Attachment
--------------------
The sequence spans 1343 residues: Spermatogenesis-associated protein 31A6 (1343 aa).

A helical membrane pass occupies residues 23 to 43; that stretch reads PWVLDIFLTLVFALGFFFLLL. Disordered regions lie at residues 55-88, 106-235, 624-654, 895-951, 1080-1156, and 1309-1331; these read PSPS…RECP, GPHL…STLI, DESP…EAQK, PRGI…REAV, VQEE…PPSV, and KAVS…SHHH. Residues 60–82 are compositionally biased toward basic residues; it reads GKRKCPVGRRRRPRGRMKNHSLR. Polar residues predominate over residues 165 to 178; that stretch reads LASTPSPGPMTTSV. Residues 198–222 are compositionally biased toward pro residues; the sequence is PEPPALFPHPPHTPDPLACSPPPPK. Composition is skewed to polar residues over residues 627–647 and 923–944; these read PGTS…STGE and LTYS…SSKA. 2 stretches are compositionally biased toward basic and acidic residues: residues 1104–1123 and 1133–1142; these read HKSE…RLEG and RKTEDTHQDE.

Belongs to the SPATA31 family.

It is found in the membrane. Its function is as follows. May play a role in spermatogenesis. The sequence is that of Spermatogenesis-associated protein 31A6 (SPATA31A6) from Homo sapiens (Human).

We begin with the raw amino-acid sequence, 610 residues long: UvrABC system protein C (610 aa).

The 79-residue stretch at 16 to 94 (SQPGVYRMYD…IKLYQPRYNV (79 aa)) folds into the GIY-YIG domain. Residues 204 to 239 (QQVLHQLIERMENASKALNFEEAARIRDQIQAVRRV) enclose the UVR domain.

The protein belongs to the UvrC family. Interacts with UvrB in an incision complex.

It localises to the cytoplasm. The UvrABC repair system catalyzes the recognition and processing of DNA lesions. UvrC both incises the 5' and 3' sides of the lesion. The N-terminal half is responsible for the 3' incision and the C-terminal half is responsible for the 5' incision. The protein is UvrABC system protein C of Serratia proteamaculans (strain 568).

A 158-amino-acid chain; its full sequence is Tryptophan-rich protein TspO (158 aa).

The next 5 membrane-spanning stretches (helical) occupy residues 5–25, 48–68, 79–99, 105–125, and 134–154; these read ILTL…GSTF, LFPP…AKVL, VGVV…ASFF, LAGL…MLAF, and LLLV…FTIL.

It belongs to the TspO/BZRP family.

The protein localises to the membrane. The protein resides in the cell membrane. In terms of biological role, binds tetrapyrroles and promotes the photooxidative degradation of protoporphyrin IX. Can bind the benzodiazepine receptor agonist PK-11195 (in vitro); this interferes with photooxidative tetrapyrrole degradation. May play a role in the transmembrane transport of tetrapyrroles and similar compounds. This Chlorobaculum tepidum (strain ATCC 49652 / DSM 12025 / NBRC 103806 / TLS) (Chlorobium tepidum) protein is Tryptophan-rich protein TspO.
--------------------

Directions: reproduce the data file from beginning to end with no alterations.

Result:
The sequence spans 1343 residues: Spermatogenesis-associated protein 31A6 (1343 aa).

A helical membrane pass occupies residues 23 to 43; that stretch reads PWVLDIFLTLVFALGFFFLLL. Disordered regions lie at residues 55-88, 106-235, 624-654, 895-951, 1080-1156, and 1309-1331; these read PSPS…RECP, GPHL…STLI, DESP…EAQK, PRGI…REAV, VQEE…PPSV, and KAVS…SHHH. Residues 60–82 are compositionally biased toward basic residues; it reads GKRKCPVGRRRRPRGRMKNHSLR. Polar residues predominate over residues 165 to 178; that stretch reads LASTPSPGPMTTSV. Residues 198–222 are compositionally biased toward pro residues; the sequence is PEPPALFPHPPHTPDPLACSPPPPK. Composition is skewed to polar residues over residues 627–647 and 923–944; these read PGTS…STGE and LTYS…SSKA. 2 stretches are compositionally biased toward basic and acidic residues: residues 1104–1123 and 1133–1142; these read HKSE…RLEG and RKTEDTHQDE.

Belongs to the SPATA31 family.

It is found in the membrane. Its function is as follows. May play a role in spermatogenesis. The sequence is that of Spermatogenesis-associated protein 31A6 (SPATA31A6) from Homo sapiens (Human).

We begin with the raw amino-acid sequence, 610 residues long: UvrABC system protein C (610 aa).

The 79-residue stretch at 16 to 94 (SQPGVYRMYD…IKLYQPRYNV (79 aa)) folds into the GIY-YIG domain. Residues 204 to 239 (QQVLHQLIERMENASKALNFEEAARIRDQIQAVRRV) enclose the UVR domain.

The protein belongs to the UvrC family. Interacts with UvrB in an incision complex.

It localises to the cytoplasm. The UvrABC repair system catalyzes the recognition and processing of DNA lesions. UvrC both incises the 5' and 3' sides of the lesion. The N-terminal half is responsible for the 3' incision and the C-terminal half is responsible for the 5' incision. The protein is UvrABC system protein C of Serratia proteamaculans (strain 568).

A 158-amino-acid chain; its full sequence is Tryptophan-rich protein TspO (158 aa).

The next 5 membrane-spanning stretches (helical) occupy residues 5–25, 48–68, 79–99, 105–125, and 134–154; these read ILTL…GSTF, LFPP…AKVL, VGVV…ASFF, LAGL…MLAF, and LLLV…FTIL.

It belongs to the TspO/BZRP family.

The protein localises to the membrane. The protein resides in the cell membrane. In terms of biological role, binds tetrapyrroles and promotes the photooxidative degradation of protoporphyrin IX. Can bind the benzodiazepine receptor agonist PK-11195 (in vitro); this interferes with photooxidative tetrapyrrole degradation. May play a role in the transmembrane transport of tetrapyrroles and similar compounds. This Chlorobaculum tepidum (strain ATCC 49652 / DSM 12025 / NBRC 103806 / TLS) (Chlorobium tepidum) protein is Tryptophan-rich protein TspO.